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In the past years the natural language processing (NLP) tools and resources for small Uralic languages have received a major uplift. The open-source Giellatekno infrastructure has served a key role in gathering these tools and resources in an open environment for researchers to use. However, the many of the crucially important NLP tools, such as FSTs and CGs require specialized tools with a learning curve. This paper presents UralicNLP, a Python library, the goal of which is to mask the actual implementation behind a Python interface. This not only lowers the threshold to use the tools provided in the Giellatekno infrastructure but also makes it easier to incorporate them as a part of research code written in Python.
Skolt Saami is a Finno-Ugric language spoken primarily in northeast Finland by less than 300 people. The aim of this descriptive grammar is to provide an overview of all the major grammatical aspects of the language. It comprises descriptions of Skolt Saami phonology, morphophonology, morphology, morphosyntax and syntax. A compilation of interlinearised texts is provided in Chapter 11. Skolt Saami is a phonologically complex language, displaying contrastive vowel length, consonant gradation, suprasegmental palatalisation and vowel height alternations. It is also well known for being one of the few languages to display three distinctive degrees of quantity; indeed, this very topic has already been the subject of an acoustic analysis (McRobbie-Utasi 1999). Skolt Saami is also a morphologically complex language. Nominals in Skolt Saami belong to twelve different inflectional classes. They inflect for number and nine grammatical cases and may also mark possession, giving rise to over seventy distinct forms. Verbs belong to four different inflectional classes and inflect for person, number, tense and mood. Inflection is marked by suffixes, many of which are fused morphemes. Other typologically interesting features of the language, which are covered in this grammar, include (i) the existence of distinct predicative and attributive forms of adjectives, (ii) the case-marking of subject and object nominals which have cardinal numerals as determiners, and (iii) the marking of negation with a negative auxiliary verb. Skolt Saami is a seriously endangered language and it is thus hoped that this grammar will serve both as a tool to linguistic researchers and as an impetus to the speech community in any future revitalisation efforts.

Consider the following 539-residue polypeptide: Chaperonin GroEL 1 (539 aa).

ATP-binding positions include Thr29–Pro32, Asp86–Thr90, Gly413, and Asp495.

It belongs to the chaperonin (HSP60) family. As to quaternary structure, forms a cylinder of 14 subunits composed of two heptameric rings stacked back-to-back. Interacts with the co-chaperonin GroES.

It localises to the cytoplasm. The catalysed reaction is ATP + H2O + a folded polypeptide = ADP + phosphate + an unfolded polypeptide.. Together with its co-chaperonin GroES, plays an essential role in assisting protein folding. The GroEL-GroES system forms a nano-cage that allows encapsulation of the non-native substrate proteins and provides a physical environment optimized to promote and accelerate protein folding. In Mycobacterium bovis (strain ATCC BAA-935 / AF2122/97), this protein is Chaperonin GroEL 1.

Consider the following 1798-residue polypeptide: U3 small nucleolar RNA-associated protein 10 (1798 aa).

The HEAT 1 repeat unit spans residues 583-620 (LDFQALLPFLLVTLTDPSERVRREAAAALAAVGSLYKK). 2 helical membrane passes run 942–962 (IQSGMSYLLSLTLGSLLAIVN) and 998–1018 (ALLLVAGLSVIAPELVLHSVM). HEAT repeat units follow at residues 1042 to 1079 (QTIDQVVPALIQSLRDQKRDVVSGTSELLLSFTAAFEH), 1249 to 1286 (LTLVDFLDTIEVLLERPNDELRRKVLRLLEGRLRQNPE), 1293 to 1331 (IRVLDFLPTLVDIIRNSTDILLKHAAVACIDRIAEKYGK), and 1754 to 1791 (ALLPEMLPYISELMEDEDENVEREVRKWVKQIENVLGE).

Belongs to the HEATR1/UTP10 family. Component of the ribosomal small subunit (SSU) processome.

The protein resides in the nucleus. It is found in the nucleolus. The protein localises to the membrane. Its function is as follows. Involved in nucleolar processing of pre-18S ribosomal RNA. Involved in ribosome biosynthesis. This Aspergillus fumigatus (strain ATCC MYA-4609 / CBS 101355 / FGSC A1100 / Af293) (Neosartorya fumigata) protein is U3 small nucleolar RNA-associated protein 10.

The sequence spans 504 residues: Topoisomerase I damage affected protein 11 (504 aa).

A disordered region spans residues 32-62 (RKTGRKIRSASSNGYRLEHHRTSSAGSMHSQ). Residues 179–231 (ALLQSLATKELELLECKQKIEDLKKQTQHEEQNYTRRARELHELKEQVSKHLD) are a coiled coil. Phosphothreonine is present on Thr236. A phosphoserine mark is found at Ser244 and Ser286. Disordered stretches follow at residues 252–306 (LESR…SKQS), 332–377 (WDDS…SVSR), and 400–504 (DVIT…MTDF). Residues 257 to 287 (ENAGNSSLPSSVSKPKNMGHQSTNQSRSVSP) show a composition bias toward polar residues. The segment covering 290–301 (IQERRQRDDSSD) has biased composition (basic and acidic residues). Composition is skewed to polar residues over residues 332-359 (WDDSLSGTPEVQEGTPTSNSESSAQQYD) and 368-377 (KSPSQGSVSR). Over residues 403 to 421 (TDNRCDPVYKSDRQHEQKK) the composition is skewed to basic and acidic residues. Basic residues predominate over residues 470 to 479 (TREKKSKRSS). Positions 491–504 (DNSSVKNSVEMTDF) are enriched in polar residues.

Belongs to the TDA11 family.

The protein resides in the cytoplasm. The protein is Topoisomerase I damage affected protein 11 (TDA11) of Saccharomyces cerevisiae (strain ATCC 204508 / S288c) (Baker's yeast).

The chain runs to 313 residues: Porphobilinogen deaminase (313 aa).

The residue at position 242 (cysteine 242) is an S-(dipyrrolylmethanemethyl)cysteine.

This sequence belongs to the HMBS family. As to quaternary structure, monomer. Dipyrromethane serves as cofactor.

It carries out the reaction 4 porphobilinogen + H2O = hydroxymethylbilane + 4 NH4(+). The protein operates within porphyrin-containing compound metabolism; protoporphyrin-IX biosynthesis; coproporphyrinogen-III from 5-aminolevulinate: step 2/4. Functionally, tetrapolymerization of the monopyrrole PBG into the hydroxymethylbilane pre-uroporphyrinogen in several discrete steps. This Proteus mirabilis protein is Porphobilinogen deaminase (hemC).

Timothy Feist: A Grammar of Skolt Saami. Mémoires de la Société Finno-Ougrienne 273. Finno-Ugrian Society. Helsinki 2015. 414 p. This is an assessment of the merits of the English-language Skolt Sami Grammar written by Timothy Feist with respect to existing scholarship already available in English, Finnish and German. Here the writers use their knowledge in comparative Sami research and finite-state morphological descriptions of the language.